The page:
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Letter of Intent or Education Plan: Is There a Difference?

A lot of people talk about writing a Letter of Intent or LOI to the school district in order to begin homeschooling. A Letter of Intent simply states that you plan to homeschool. Did you know that the phrase "Letter of Intent" is never mentioned in Massachusetts law? Further confusing the situation is that some schools and even some homeschool support groups say that the first action a prospective homeschooler should take is to send a Letter of Intent to the school. 

In some towns in Massachusetts, submitting such a letter will suffice; the town will be satisfied with just being notified that you have chosen to home educate your children. However, in most towns, the school officials will respond to you with their possibly outdated and overreaching policy on homeschooling. They may ask you to provide all kinds of information that isn't necessary. Common requests include a daily schedule of instruction, the qualifications of everyone who will be teaching your children, and the need to set up a face-to-face meeting. None of these are outlined in Charles as information a homeschooler must provide to the school district in order to be approved to homeschool. However, even if you have read up on your rights and responsibilities as a homeschooler, receiving this misinformation from the school can be intimidating and confusing. 

That is one of the reasons why AHEM recommends submitting, instead of a Letter of Intent, a simple education plan, with subjects, hours, materials, parental qualifications, and your chosen form of evaluation. If the school, upon receiving your education plan, asks that you provide information above and beyond what is required by law, you can simply assure them that your plan is in compliance with Charles.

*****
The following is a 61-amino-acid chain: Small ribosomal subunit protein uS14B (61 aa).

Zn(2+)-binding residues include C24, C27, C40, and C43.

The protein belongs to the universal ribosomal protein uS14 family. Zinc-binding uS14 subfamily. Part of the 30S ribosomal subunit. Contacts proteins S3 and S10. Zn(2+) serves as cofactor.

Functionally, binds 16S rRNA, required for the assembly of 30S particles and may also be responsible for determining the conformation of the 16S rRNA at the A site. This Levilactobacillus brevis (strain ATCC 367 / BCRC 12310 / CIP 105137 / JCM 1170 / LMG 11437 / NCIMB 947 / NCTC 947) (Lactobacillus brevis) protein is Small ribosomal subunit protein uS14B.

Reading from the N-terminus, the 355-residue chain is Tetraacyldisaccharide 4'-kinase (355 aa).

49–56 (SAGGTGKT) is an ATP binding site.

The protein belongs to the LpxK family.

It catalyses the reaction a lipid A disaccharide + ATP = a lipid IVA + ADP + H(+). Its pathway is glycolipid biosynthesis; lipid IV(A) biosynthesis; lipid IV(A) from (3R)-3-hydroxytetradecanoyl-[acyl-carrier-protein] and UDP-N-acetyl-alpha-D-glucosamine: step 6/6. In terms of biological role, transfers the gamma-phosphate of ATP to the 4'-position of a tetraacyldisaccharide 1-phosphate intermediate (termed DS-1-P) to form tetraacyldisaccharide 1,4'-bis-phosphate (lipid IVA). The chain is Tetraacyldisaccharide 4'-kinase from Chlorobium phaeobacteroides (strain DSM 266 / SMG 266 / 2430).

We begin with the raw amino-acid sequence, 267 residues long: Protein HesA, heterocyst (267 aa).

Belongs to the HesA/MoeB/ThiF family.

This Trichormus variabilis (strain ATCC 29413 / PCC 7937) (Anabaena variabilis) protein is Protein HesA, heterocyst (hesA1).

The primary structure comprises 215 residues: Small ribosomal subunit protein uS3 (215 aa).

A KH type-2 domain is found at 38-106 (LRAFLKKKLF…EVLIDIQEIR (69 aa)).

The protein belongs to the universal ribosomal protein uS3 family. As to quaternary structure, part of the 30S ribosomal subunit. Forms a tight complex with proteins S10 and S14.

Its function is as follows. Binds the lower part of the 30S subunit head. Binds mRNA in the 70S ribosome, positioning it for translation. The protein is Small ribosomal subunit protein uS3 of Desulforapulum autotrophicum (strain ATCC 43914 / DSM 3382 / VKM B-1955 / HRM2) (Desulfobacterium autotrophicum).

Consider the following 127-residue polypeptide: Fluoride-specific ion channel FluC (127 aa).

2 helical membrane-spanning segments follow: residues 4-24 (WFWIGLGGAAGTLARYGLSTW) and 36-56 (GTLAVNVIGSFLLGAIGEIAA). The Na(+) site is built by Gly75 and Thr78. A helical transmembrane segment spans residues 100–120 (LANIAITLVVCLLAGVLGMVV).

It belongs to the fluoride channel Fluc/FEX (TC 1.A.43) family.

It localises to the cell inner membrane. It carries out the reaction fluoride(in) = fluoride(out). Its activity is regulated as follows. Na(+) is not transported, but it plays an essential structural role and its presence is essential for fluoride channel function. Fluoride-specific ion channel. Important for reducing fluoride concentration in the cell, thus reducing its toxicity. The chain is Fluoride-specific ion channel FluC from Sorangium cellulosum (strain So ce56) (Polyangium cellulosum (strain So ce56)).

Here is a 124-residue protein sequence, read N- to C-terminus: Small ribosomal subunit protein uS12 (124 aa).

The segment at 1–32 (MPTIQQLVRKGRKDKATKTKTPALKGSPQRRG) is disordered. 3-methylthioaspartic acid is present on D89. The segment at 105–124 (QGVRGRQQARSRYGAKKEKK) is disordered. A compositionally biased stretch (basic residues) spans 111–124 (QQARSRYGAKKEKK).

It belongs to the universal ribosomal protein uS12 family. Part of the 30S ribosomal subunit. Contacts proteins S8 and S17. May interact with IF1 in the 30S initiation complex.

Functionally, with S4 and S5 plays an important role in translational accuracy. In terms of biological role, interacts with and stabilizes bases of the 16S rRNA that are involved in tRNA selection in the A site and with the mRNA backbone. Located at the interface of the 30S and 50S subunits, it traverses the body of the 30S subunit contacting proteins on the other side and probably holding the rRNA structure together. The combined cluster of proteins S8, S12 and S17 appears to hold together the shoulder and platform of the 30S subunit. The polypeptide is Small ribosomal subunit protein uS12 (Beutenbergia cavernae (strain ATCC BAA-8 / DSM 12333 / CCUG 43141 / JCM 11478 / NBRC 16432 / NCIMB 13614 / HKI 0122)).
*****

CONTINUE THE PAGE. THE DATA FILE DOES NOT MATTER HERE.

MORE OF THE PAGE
But the most important reason to submit an education plan that is in accordance with the Charles guidelines is that doing so fulfills your responsibilities as a homeschooler. Filing an education plan moves the ball into the school's court. This is especially important for a smooth transition if you are pulling a child out of school midyear and time is a concern. 

Once you have submitted an education plan, school officials are in a position to approve or disapprove your plan, or ask for a revision. If they complain that you are homeschooling without approval, maybe even threatening you with a visit from the truant officer or worse, you can ask them to expedite approval, which precedent indicates is the remedy a court would apply for someone who has already submitted a home education plan and is awaiting approval. Submitting a Letter of Intent does not protect you in this way; all it does is put you on the school's radar screen.

One last thing: although prior approval is required to homeschool in Massachusetts, parents do not need to request permission to homeschool, as some schools suggest. As parents, we have the right to choose home education for our children. What requires approval is the education plan, which must equal the local public school's "in thoroughness and efficiency."

A lot of people don't realize just how simple an education plan can be. AHEM has a sample one on our web site that has been used successfully by many families in Massachusetts.